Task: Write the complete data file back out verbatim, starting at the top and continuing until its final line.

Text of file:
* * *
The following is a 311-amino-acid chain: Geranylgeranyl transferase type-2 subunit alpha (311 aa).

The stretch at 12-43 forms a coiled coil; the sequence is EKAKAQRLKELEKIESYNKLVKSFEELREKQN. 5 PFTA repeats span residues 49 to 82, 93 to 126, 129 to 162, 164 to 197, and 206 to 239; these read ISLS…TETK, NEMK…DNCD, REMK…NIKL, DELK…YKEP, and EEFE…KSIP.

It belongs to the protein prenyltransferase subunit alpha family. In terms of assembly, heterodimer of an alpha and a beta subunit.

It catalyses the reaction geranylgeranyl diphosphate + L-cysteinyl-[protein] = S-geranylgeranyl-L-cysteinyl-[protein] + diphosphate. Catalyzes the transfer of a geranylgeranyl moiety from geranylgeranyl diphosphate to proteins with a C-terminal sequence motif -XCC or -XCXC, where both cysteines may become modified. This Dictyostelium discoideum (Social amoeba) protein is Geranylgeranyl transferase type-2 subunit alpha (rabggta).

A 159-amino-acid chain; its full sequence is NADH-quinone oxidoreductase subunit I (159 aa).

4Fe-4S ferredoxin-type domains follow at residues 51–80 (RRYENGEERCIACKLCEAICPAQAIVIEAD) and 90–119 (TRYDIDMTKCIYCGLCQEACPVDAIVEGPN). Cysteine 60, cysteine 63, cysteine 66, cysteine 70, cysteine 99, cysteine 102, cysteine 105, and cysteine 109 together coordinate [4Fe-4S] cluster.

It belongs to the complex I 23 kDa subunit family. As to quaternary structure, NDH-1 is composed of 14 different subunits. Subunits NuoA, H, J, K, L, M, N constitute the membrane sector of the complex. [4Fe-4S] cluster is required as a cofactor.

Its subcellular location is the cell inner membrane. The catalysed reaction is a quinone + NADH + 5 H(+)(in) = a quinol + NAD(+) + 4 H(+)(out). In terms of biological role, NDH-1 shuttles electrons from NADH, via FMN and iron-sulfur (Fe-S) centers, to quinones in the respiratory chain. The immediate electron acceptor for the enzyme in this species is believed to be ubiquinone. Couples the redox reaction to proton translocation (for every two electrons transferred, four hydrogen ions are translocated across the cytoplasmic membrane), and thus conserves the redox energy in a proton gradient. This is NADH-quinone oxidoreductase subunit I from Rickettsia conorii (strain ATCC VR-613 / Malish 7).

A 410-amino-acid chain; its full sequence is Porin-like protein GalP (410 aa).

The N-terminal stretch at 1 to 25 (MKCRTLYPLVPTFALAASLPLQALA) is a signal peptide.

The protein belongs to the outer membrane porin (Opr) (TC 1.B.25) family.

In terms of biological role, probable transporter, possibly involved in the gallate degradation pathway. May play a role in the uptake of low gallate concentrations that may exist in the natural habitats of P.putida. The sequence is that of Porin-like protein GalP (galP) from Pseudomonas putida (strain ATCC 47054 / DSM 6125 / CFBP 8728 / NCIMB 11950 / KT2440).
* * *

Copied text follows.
The following is a 311-amino-acid chain: Geranylgeranyl transferase type-2 subunit alpha (311 aa).

The stretch at 12-43 forms a coiled coil; the sequence is EKAKAQRLKELEKIESYNKLVKSFEELREKQN. 5 PFTA repeats span residues 49 to 82, 93 to 126, 129 to 162, 164 to 197, and 206 to 239; these read ISLS…TETK, NEMK…DNCD, REMK…NIKL, DELK…YKEP, and EEFE…KSIP.

It belongs to the protein prenyltransferase subunit alpha family. In terms of assembly, heterodimer of an alpha and a beta subunit.

It catalyses the reaction geranylgeranyl diphosphate + L-cysteinyl-[protein] = S-geranylgeranyl-L-cysteinyl-[protein] + diphosphate. Catalyzes the transfer of a geranylgeranyl moiety from geranylgeranyl diphosphate to proteins with a C-terminal sequence motif -XCC or -XCXC, where both cysteines may become modified. This Dictyostelium discoideum (Social amoeba) protein is Geranylgeranyl transferase type-2 subunit alpha (rabggta).

A 159-amino-acid chain; its full sequence is NADH-quinone oxidoreductase subunit I (159 aa).

4Fe-4S ferredoxin-type domains follow at residues 51–80 (RRYENGEERCIACKLCEAICPAQAIVIEAD) and 90–119 (TRYDIDMTKCIYCGLCQEACPVDAIVEGPN). Cysteine 60, cysteine 63, cysteine 66, cysteine 70, cysteine 99, cysteine 102, cysteine 105, and cysteine 109 together coordinate [4Fe-4S] cluster.

It belongs to the complex I 23 kDa subunit family. As to quaternary structure, NDH-1 is composed of 14 different subunits. Subunits NuoA, H, J, K, L, M, N constitute the membrane sector of the complex. [4Fe-4S] cluster is required as a cofactor.

Its subcellular location is the cell inner membrane. The catalysed reaction is a quinone + NADH + 5 H(+)(in) = a quinol + NAD(+) + 4 H(+)(out). In terms of biological role, NDH-1 shuttles electrons from NADH, via FMN and iron-sulfur (Fe-S) centers, to quinones in the respiratory chain. The immediate electron acceptor for the enzyme in this species is believed to be ubiquinone. Couples the redox reaction to proton translocation (for every two electrons transferred, four hydrogen ions are translocated across the cytoplasmic membrane), and thus conserves the redox energy in a proton gradient. This is NADH-quinone oxidoreductase subunit I from Rickettsia conorii (strain ATCC VR-613 / Malish 7).

A 410-amino-acid chain; its full sequence is Porin-like protein GalP (410 aa).

The N-terminal stretch at 1 to 25 (MKCRTLYPLVPTFALAASLPLQALA) is a signal peptide.

The protein belongs to the outer membrane porin (Opr) (TC 1.B.25) family.

In terms of biological role, probable transporter, possibly involved in the gallate degradation pathway. May play a role in the uptake of low gallate concentrations that may exist in the natural habitats of P.putida. The sequence is that of Porin-like protein GalP (galP) from Pseudomonas putida (strain ATCC 47054 / DSM 6125 / CFBP 8728 / NCIMB 11950 / KT2440).